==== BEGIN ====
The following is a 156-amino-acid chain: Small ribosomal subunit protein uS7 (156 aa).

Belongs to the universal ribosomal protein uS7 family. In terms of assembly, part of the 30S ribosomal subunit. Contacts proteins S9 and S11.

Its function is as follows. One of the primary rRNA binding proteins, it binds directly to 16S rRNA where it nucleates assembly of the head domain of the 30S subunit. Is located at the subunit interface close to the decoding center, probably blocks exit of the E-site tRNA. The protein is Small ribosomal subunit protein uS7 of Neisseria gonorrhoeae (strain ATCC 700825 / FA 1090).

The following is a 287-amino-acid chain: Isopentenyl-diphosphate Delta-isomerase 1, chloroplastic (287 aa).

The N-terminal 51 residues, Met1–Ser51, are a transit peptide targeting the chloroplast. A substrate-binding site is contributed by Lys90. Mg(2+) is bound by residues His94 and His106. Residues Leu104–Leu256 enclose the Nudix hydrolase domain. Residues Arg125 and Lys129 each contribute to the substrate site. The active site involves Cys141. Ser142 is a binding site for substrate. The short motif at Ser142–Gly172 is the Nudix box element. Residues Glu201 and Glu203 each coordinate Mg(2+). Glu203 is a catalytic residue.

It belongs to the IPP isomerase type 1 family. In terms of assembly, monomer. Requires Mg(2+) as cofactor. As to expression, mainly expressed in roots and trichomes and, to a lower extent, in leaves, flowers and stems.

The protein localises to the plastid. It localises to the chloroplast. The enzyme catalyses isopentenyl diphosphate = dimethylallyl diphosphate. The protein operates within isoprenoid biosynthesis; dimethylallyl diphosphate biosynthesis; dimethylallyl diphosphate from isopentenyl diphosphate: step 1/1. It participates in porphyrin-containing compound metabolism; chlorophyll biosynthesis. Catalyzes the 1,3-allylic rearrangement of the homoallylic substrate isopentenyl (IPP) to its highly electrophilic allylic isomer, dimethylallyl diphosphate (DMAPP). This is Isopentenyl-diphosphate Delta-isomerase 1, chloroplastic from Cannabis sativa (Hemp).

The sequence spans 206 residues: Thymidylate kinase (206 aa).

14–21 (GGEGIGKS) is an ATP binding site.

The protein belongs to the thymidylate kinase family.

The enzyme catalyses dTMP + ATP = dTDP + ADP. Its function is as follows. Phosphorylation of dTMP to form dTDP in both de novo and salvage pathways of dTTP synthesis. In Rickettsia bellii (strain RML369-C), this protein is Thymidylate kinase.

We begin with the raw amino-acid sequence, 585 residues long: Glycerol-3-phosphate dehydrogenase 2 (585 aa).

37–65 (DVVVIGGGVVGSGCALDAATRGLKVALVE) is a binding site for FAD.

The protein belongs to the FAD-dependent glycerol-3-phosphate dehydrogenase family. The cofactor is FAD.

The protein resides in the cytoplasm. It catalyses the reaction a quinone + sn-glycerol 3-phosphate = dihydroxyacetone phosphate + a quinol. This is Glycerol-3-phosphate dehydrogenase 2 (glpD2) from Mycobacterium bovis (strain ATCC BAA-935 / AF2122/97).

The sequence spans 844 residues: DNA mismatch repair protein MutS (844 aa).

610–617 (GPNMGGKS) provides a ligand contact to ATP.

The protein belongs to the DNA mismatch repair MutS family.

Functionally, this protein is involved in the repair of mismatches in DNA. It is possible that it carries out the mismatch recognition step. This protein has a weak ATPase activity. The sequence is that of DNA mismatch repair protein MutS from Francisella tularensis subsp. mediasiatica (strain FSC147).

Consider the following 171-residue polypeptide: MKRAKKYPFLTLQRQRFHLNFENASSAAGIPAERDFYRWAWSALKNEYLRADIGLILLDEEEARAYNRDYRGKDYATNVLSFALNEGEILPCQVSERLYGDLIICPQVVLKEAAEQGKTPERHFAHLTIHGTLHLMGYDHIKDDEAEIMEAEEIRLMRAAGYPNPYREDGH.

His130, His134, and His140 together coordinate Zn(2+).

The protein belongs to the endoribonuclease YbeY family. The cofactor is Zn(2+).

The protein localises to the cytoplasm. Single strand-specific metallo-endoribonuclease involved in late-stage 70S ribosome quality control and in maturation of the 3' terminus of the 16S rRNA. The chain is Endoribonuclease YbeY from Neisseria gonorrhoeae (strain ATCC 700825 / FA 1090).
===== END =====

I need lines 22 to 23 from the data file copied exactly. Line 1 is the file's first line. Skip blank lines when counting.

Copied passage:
The protein belongs to the endoribonuclease YbeY family. The cofactor is Zn(2+).

The protein localises to the cytoplasm. Single strand-specific metallo-endoribonuclease involved in late-stage 70S ribosome quality control and in maturation of the 3' terminus of the 16S rRNA. The chain is Endoribonuclease YbeY from Neisseria gonorrhoeae (strain ATCC 700825 / FA 1090).